At 4 am, Saswati Das left in her husband’s toto (e-rickshaw) with her mother-in-law Parul and her 12-year-old son to join the queue outside the State Bank of India’s Customer Service Point in Chandpara in West Bengal’s North 24-Parganas district.
At nearly noon, both women still had some distance to go to reach the cash counter. Saswati’s husband and child were waiting for them in the toto. “The government has put Rs 500 in our accounts. We need the money. My husband drives this toto and he has had no work,” Saswati said, adding that he used to earn about Rs 400 a day before the lockdown.
To help families tide over difficulties brought by the 21-day lockdown, the government had announced that Rs 500 per month would be deposited in the accounts of women Jan Dhan Yojana beneficiaries for three months. The first installment was to be deposited starting April 3.
For the last couple of days, long queues of women — accompanied by children or other family members — have been seen outside banks in districts across West Bengal. Many of them have been seen walking with their children or cycling to these centres.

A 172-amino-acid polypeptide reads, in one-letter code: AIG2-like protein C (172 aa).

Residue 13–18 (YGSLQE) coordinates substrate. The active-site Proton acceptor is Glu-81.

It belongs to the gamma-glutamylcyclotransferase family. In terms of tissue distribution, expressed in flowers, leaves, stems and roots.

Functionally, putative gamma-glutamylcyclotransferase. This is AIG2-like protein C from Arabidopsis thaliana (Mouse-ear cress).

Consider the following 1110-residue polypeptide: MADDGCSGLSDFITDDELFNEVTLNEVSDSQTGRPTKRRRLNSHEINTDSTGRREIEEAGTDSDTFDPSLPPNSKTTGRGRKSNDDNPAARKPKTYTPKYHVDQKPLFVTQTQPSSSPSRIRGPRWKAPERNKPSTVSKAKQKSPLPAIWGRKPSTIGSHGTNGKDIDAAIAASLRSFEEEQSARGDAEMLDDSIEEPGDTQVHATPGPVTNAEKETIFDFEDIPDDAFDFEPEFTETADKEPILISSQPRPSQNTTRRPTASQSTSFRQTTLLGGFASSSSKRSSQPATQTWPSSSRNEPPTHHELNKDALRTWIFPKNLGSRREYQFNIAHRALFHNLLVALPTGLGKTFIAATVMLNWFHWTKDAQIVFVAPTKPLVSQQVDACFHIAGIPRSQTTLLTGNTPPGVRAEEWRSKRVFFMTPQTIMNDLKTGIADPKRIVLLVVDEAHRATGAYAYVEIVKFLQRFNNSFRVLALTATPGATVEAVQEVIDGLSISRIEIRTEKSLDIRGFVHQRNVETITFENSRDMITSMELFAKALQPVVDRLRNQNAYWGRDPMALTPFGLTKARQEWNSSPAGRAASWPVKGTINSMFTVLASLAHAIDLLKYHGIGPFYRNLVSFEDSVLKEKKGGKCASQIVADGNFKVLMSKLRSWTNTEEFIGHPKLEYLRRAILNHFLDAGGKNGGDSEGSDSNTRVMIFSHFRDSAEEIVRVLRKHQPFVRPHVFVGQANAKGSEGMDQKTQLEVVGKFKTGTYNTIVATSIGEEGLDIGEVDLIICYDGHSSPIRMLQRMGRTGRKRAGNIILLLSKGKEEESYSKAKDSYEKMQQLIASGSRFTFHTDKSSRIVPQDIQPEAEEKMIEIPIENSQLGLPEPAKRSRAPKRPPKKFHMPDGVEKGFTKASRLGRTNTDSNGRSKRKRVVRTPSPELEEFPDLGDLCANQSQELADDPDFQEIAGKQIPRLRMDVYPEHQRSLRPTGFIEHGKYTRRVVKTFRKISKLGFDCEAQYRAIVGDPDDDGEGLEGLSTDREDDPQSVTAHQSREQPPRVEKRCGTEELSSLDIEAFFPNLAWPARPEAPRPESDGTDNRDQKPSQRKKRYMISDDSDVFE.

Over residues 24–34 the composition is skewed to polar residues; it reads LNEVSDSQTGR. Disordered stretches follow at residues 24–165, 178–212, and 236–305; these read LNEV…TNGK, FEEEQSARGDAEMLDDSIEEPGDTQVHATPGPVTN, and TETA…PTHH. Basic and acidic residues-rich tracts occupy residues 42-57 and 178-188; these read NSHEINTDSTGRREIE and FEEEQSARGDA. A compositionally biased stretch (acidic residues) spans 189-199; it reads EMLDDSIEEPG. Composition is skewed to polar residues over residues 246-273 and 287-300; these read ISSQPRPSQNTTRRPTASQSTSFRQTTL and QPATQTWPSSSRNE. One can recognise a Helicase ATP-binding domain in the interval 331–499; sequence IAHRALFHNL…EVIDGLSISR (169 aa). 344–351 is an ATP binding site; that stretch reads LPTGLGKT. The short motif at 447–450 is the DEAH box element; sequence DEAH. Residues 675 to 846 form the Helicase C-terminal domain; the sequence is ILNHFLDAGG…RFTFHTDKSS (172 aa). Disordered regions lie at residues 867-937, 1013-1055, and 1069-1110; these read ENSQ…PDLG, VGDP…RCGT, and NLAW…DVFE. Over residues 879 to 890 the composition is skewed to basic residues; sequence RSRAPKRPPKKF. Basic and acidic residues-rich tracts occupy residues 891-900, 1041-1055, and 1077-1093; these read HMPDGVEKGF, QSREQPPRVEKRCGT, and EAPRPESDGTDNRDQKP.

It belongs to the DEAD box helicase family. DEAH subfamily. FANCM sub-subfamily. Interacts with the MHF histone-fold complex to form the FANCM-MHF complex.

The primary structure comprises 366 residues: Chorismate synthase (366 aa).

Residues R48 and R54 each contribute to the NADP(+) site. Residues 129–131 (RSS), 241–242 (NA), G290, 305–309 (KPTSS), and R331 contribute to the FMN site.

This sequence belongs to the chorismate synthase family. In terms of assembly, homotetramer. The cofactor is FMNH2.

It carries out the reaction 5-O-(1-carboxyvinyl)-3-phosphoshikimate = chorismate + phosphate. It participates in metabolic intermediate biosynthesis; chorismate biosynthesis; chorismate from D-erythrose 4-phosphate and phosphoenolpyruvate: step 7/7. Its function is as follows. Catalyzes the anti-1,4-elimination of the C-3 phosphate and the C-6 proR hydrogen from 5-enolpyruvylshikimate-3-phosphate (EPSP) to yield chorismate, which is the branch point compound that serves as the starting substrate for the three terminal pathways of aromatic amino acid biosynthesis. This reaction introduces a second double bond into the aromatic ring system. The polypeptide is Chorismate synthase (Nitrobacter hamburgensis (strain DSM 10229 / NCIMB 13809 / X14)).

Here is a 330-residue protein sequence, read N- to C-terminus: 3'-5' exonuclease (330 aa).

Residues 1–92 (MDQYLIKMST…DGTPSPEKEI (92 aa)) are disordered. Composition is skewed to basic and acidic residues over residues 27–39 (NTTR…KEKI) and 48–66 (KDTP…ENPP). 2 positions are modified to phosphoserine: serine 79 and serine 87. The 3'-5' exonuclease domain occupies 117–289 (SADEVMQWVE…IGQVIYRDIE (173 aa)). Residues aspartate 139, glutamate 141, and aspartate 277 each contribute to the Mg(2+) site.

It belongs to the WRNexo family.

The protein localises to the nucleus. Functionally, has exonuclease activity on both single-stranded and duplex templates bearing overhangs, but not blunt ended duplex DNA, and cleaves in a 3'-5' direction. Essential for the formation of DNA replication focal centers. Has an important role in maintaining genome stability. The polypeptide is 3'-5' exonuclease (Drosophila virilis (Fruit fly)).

Most banks have been dispensing cash through Customer Service Points, mostly single-room set-ups in rural areas.
“I was here yesterday too, but before I could get to the counter, they shut. Yesterday, my mother-in-law was home and she looked after my child and did the cooking. But today, both of us decided to come. If both of us get Rs 500 each, we can at least ensure food for some more days,” said Saswati. “When the lockdown was announced, we rushed to buy food with whatever cash we had. Now people have been saying the lockdown will continue. we have no cash left.”
With the lockdown entering Day 15 and earning members without work, families in rural Bengal have seen their cash depleting fast.
About 10 km away from where Saswati and Parul stood, near Bus Stand No 44 in Bongaon, also in North 24-Parganas district, Bithika Mondol, 35, stood in another snaking queue — she said she had been waiting since 3 am. Her husband Nitai, who drove a van, has been without work since March 22.
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“We decided against coming on the first two days because we knew there would be crowds. But I am still not sure if I will be able to get the money today,” Bithika, a resident of Puraton (Old) Bongaon, said.
Also in the queue was Lakshmirani Biswas, who said the situation was especially bad because local grocers have stopped giving them food and other items on credit.
“Now that we are without jobs and we don’t even know how long this will continue, grocers don’t want to give us things on credit,” said Biswas.
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